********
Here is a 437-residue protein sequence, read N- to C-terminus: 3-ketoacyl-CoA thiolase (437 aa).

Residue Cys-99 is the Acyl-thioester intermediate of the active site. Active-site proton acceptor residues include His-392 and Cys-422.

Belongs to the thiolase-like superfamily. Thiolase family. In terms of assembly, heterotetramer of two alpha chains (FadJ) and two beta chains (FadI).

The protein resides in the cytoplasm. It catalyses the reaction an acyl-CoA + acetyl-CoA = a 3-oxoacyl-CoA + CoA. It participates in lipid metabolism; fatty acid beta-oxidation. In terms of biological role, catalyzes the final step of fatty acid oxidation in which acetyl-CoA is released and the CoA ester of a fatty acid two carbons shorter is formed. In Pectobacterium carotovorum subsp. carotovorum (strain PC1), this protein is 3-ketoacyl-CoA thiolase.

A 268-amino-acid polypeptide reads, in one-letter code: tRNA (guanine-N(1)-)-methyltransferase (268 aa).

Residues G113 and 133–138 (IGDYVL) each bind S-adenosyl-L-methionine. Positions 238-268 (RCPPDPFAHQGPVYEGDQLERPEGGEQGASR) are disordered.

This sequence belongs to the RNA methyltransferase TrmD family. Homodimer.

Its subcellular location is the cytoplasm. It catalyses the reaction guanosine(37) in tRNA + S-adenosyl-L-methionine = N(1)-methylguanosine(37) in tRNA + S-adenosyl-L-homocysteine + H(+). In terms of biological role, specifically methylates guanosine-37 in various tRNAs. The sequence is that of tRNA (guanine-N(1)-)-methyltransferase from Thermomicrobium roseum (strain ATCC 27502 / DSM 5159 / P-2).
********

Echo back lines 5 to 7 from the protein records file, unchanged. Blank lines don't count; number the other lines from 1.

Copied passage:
A 268-amino-acid polypeptide reads, in one-letter code: tRNA (guanine-N(1)-)-methyltransferase (268 aa).

Residues G113 and 133–138 (IGDYVL) each bind S-adenosyl-L-methionine. Positions 238-268 (RCPPDPFAHQGPVYEGDQLERPEGGEQGASR) are disordered.

This sequence belongs to the RNA methyltransferase TrmD family. Homodimer.